“We think his helmet did help, without a helmet he wouldn’t be here now.”
“We are in constant contact with his family that are by his bedside. At this moment we don’t see he is going to need a second operation.”
“We have very good medical procedures and we did actually treat him very quickly and give him what he needed very quickly.”
Dr Stephan Chabardes added: “The helmet wasn’t enough to protect him completely but it really did help. We see a lot of head injuries like this.”
Professeur Stéphane Chabarde said: “I came here not in terms of a doctor but as a friend. I’d like to thank everyone for the support and the excellent medical team who treated him so well.
“I am very worried just like his family, we are very worried about his condition. the doctors won’t tell you more because they can’t tell you more, they are working hour by hour.
“This kind of accident, luckily he’s 45 which is better than if you were older.
A consultant added: “What we observed initially was an impact to the right side of the head. He was agitated when he came in. He had some spontaneous movements and wasn’t in a normal state when he came in.”
The social media has again showed its ugly side with rumours and hoax information on the death of F1 racer Michael Schumacher.
A dozen facebook pages have popped up on the internet with title as ridiculous as R.I.P Michael Schumacher to RIP Michael Schumacher 1969 – 2014.
The hoax page on the social media had several Schumacher fans even screaming obscenities at the creators of such ‘ugly’ hoax pages. A facebook user Andrea Leonti using much milder tone than others said – “Michael is not dead ignorant fools. Know that your page has been marked as spam.”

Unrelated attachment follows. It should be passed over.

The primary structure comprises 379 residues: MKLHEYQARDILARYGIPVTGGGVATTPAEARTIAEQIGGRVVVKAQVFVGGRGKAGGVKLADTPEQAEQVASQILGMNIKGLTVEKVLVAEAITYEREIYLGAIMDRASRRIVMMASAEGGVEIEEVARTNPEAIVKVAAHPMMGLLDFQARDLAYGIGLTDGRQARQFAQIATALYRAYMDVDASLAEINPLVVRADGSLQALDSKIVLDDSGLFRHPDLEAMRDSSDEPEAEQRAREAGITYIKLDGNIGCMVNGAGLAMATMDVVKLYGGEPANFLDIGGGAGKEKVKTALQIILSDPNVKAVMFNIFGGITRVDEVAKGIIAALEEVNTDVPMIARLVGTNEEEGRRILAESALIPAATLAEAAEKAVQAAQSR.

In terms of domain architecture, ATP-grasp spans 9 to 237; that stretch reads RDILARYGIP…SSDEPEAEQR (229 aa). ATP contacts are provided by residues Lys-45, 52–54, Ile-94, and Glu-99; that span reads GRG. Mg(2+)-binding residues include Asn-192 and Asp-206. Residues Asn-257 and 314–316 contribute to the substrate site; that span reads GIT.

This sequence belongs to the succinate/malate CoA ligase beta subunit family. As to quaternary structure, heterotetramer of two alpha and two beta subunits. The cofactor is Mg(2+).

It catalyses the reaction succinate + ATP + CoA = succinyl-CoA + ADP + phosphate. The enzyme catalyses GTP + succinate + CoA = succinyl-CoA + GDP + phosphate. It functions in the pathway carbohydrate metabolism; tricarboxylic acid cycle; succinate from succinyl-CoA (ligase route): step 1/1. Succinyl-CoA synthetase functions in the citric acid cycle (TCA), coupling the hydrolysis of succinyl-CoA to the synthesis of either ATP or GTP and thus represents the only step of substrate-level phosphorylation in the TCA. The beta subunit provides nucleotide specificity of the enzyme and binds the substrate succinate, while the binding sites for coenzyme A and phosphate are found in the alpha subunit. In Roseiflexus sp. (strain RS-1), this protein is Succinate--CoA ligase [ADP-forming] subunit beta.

Another facebook user Scot Christie much hurt by the false news said, “The person who did this page is sick and needs to be banned of Facebook.”
In the meantime, the condition of the F1 racing champion still remains critical. The doctors treating Schumacher have stated that the racer was still in a medically induced coma and were monitoring his condition every hour.
Schumacher, the most successful driver in Formula One history, was taken to the Grenoble hospital on Sunday. The German driver was skiing with his son on Sunday morning in the French Alpine resort of Meribel, about 130 km southeast of Geneva, when he fell and hit the right side of his head on a rock.
He was wearing a helmet, but despie that he sustained serious brain injury. The doctors reportedly also have stated that Schumacher could have died had ‘he not worn the helmet.’
Several well-wishers from F1 community tweeted for his quick recovery. Former driver Martin Brundle and Sky’s F1 commentator, said in his tweet -“Let’s hope Michael Schumacher’s ski shunt is not too bad and that he’s totally fixable.”
British driver Jenson Button tweeted: “My thoughts are with Michael Schumacher at this tough time. Michael more than anyone has the strength to pull through this.”
Schumacher, who won the last of his world titles in 2004 and formally retired in 2012, will turn 45 on January 3, Michael Schumacher died.